Most swim schools largely cater to lessons for kids. However, there has been a growing trend for these schools to offer classes for adults. They’re typically scheduled outside of the normal lesson hours for kids, so it’s much more calm and quiet during the lesson.
It also gives you more privacy than what you would have in a regular pool at, say, the gym.
You also have an added benefit of warm water!
Related article: How to Choose the Best Swim School
Some gyms that house pools onsite do offer swim lessons for adults. If you’re already a member of the gym, ask if there are any options to take classes.
If you’re not a member at a gym where swim classes are held, keep in mind that you’ll probably have to join.
Swim Lesson/Program Tips
With all swim classes, be sure to check that the offered schedule will work for you. It doesn’t do you any good to sign up for lessons if you can’t make the majority of the classes.
Learning to swim takes time and repetition. If you can’t make most of the classes, you won’t get much out of the program. And I’ll be honest, it’ll be a waste of your time and money. Make sure you can commit to all or nearly all of the lessons beforehand if you want to see results.
Look at Cost
It’s easy for me to stand here and say that everyone should take swim lessons and learn to swim. But lessons cost money and not everyone can afford them.
Personally, I think they should make swim lessons mandatory in school for kids like in most other countries. But that’s a debate for another time 😉
In all seriousness, ask about the price upfront. And be prepared for some sticker shock. Especially if you’re taking a private lesson.
See if the program allows for different payment options instead of paying for everything upfront. This might make it easier on your budget by paying for it in smaller chunks.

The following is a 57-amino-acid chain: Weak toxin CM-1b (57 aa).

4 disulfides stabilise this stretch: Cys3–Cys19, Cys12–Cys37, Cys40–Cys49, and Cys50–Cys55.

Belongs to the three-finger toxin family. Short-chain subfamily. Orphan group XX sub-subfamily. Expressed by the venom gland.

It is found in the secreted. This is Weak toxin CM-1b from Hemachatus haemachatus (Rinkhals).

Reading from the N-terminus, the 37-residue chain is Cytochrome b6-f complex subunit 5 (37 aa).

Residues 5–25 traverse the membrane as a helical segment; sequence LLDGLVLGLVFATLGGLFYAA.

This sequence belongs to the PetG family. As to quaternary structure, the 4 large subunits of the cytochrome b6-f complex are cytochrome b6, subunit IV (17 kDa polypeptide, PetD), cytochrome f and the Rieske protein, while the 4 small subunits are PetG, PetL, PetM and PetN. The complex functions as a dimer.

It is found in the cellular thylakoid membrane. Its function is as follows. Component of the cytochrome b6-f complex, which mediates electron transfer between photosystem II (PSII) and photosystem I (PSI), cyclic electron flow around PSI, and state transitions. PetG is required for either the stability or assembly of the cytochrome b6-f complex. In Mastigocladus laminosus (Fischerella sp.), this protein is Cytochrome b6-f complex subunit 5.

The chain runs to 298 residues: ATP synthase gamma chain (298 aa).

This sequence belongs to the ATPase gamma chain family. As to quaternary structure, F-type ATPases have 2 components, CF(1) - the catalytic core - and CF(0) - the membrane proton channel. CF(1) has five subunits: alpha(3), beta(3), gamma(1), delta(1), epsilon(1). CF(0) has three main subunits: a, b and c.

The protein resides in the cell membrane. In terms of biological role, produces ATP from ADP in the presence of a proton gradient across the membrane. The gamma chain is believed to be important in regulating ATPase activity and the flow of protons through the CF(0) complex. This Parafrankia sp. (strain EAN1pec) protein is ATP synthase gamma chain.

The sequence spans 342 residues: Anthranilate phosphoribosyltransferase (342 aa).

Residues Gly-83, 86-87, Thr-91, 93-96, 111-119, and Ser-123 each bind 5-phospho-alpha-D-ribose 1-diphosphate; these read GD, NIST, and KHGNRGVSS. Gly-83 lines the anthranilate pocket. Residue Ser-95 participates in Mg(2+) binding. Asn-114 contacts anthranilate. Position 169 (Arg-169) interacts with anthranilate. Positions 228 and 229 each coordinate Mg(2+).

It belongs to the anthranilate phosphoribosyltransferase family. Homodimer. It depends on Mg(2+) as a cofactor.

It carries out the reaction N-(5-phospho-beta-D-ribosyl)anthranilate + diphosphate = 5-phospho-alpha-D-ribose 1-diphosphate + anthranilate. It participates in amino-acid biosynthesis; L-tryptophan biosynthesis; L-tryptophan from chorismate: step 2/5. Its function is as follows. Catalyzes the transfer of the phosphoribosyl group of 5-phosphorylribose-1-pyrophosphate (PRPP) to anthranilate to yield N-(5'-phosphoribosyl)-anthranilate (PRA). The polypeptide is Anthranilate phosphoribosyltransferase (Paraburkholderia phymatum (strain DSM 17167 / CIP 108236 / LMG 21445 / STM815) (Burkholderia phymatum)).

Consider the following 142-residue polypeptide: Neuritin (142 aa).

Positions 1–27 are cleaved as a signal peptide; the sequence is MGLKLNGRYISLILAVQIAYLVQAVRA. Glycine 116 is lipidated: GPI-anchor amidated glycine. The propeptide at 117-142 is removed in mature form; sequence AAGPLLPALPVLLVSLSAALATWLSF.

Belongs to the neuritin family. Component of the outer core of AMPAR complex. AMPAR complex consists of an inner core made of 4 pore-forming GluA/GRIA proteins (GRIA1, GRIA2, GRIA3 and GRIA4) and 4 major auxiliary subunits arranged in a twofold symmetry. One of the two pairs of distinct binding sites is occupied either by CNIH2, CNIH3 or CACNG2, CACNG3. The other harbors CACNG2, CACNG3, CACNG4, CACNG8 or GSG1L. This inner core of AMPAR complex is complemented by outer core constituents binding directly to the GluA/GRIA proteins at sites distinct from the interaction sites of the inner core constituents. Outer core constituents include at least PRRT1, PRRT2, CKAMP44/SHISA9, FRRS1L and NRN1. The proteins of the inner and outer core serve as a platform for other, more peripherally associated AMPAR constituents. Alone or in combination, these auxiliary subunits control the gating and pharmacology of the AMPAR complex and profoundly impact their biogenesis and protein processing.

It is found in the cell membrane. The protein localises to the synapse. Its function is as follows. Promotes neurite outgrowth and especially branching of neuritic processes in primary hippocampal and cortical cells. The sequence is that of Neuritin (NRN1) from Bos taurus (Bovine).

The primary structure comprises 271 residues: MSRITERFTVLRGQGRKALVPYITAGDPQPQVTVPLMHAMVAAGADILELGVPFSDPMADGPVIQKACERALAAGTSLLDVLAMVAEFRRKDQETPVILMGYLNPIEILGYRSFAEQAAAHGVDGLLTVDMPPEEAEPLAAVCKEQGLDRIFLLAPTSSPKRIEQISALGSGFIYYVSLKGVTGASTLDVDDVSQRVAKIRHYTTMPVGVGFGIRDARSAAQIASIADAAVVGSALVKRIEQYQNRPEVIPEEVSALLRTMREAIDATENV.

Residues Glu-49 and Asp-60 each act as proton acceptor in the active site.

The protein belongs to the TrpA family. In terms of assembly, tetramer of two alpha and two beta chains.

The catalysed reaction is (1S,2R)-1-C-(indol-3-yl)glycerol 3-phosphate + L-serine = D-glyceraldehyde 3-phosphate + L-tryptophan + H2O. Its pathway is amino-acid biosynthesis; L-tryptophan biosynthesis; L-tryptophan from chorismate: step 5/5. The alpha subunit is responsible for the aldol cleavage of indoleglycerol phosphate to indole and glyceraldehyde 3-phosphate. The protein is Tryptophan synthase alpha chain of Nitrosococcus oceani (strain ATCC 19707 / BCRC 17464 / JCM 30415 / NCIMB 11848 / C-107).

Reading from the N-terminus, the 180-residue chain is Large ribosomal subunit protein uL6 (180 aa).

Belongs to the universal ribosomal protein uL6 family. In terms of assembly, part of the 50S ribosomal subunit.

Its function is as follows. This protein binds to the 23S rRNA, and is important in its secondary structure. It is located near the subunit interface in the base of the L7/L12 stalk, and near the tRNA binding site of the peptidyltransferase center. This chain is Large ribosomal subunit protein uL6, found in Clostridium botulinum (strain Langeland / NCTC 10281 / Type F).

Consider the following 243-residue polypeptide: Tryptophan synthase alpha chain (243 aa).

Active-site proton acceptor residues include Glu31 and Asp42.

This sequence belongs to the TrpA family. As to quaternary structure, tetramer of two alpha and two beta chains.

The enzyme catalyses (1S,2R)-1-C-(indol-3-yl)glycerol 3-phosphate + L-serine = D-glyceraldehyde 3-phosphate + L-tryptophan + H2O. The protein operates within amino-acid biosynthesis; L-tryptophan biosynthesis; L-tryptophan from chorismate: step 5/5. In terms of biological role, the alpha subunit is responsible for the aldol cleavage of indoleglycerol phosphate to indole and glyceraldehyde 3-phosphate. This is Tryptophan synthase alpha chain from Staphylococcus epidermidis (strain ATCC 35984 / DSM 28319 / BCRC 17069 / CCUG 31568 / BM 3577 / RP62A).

Be Honest and Upfront
Know what you want to accomplish and convey that to the program you’re joining. Everyone starts at different levels in swimming and has different goals.
If you withhold information about your swimming abilities or don’t express any fears that you may have, you’ll be in for a rough lesson. You also run the risk of the program moving you to a different level or class.
Being honest with the program and instructors is always the best option. If you’re scared of the water or had a bad experience as a child, let them know. They can’t help you if they don’t know your level of comfort.
Always ask questions. And never feel that you’re asking too many.
Ask about the instructors in charge of the class and how the lessons are structured. Don’t feel afraid to ask to see the facility or watch a lesson.
The worst they can do is say no. And the more questions you can get answered, the more comfortable you’ll be on your first day of lessons.